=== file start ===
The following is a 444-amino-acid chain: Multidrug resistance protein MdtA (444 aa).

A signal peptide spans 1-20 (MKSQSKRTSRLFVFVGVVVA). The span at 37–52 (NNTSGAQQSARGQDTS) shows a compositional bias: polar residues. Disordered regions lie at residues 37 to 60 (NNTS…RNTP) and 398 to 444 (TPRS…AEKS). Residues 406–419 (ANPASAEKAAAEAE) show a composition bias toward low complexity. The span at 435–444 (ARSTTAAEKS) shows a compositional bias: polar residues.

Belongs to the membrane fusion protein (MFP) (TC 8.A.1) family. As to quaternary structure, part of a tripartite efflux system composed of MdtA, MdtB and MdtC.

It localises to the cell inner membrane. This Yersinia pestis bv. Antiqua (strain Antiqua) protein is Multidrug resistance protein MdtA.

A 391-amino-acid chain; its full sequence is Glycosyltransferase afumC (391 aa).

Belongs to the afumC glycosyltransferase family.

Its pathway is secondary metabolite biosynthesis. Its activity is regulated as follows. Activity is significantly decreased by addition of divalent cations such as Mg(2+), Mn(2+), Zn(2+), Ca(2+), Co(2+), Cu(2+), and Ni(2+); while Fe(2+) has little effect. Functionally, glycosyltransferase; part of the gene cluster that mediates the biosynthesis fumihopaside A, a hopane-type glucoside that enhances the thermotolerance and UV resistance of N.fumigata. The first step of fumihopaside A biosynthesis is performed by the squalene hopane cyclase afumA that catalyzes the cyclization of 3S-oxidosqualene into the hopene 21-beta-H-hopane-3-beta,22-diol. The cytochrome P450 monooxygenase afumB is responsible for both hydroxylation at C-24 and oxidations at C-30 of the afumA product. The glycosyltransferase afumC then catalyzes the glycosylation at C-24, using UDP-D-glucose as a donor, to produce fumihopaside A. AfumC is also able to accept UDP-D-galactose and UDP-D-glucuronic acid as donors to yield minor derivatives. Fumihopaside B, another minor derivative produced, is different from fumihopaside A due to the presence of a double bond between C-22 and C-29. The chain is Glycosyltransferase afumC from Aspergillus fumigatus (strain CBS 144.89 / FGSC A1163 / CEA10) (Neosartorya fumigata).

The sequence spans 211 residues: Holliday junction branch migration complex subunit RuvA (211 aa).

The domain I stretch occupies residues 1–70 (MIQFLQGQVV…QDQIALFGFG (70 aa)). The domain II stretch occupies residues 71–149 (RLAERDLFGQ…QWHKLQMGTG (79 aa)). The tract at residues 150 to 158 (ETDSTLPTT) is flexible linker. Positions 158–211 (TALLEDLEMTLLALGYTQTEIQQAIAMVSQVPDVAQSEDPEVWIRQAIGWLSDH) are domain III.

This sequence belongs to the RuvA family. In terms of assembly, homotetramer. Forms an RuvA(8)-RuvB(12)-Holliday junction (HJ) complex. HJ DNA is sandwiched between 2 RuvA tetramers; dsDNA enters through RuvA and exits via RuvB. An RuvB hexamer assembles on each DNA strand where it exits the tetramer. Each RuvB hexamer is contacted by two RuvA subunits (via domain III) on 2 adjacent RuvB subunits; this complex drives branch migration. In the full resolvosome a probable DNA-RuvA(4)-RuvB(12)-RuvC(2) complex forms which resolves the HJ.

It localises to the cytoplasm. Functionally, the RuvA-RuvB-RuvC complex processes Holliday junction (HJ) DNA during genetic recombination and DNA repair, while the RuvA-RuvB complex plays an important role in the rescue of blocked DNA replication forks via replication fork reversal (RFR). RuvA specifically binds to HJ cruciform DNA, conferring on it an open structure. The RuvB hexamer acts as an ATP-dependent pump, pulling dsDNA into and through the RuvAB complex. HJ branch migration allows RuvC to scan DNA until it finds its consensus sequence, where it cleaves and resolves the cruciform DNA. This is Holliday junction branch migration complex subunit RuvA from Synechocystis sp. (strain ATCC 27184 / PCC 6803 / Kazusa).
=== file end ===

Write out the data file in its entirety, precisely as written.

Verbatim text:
The following is a 444-amino-acid chain: Multidrug resistance protein MdtA (444 aa).

A signal peptide spans 1-20 (MKSQSKRTSRLFVFVGVVVA). The span at 37–52 (NNTSGAQQSARGQDTS) shows a compositional bias: polar residues. Disordered regions lie at residues 37 to 60 (NNTS…RNTP) and 398 to 444 (TPRS…AEKS). Residues 406–419 (ANPASAEKAAAEAE) show a composition bias toward low complexity. The span at 435–444 (ARSTTAAEKS) shows a compositional bias: polar residues.

Belongs to the membrane fusion protein (MFP) (TC 8.A.1) family. As to quaternary structure, part of a tripartite efflux system composed of MdtA, MdtB and MdtC.

It localises to the cell inner membrane. This Yersinia pestis bv. Antiqua (strain Antiqua) protein is Multidrug resistance protein MdtA.

A 391-amino-acid chain; its full sequence is Glycosyltransferase afumC (391 aa).

Belongs to the afumC glycosyltransferase family.

Its pathway is secondary metabolite biosynthesis. Its activity is regulated as follows. Activity is significantly decreased by addition of divalent cations such as Mg(2+), Mn(2+), Zn(2+), Ca(2+), Co(2+), Cu(2+), and Ni(2+); while Fe(2+) has little effect. Functionally, glycosyltransferase; part of the gene cluster that mediates the biosynthesis fumihopaside A, a hopane-type glucoside that enhances the thermotolerance and UV resistance of N.fumigata. The first step of fumihopaside A biosynthesis is performed by the squalene hopane cyclase afumA that catalyzes the cyclization of 3S-oxidosqualene into the hopene 21-beta-H-hopane-3-beta,22-diol. The cytochrome P450 monooxygenase afumB is responsible for both hydroxylation at C-24 and oxidations at C-30 of the afumA product. The glycosyltransferase afumC then catalyzes the glycosylation at C-24, using UDP-D-glucose as a donor, to produce fumihopaside A. AfumC is also able to accept UDP-D-galactose and UDP-D-glucuronic acid as donors to yield minor derivatives. Fumihopaside B, another minor derivative produced, is different from fumihopaside A due to the presence of a double bond between C-22 and C-29. The chain is Glycosyltransferase afumC from Aspergillus fumigatus (strain CBS 144.89 / FGSC A1163 / CEA10) (Neosartorya fumigata).

The sequence spans 211 residues: Holliday junction branch migration complex subunit RuvA (211 aa).

The domain I stretch occupies residues 1–70 (MIQFLQGQVV…QDQIALFGFG (70 aa)). The domain II stretch occupies residues 71–149 (RLAERDLFGQ…QWHKLQMGTG (79 aa)). The tract at residues 150 to 158 (ETDSTLPTT) is flexible linker. Positions 158–211 (TALLEDLEMTLLALGYTQTEIQQAIAMVSQVPDVAQSEDPEVWIRQAIGWLSDH) are domain III.

This sequence belongs to the RuvA family. In terms of assembly, homotetramer. Forms an RuvA(8)-RuvB(12)-Holliday junction (HJ) complex. HJ DNA is sandwiched between 2 RuvA tetramers; dsDNA enters through RuvA and exits via RuvB. An RuvB hexamer assembles on each DNA strand where it exits the tetramer. Each RuvB hexamer is contacted by two RuvA subunits (via domain III) on 2 adjacent RuvB subunits; this complex drives branch migration. In the full resolvosome a probable DNA-RuvA(4)-RuvB(12)-RuvC(2) complex forms which resolves the HJ.

It localises to the cytoplasm. Functionally, the RuvA-RuvB-RuvC complex processes Holliday junction (HJ) DNA during genetic recombination and DNA repair, while the RuvA-RuvB complex plays an important role in the rescue of blocked DNA replication forks via replication fork reversal (RFR). RuvA specifically binds to HJ cruciform DNA, conferring on it an open structure. The RuvB hexamer acts as an ATP-dependent pump, pulling dsDNA into and through the RuvAB complex. HJ branch migration allows RuvC to scan DNA until it finds its consensus sequence, where it cleaves and resolves the cruciform DNA. This is Holliday junction branch migration complex subunit RuvA from Synechocystis sp. (strain ATCC 27184 / PCC 6803 / Kazusa).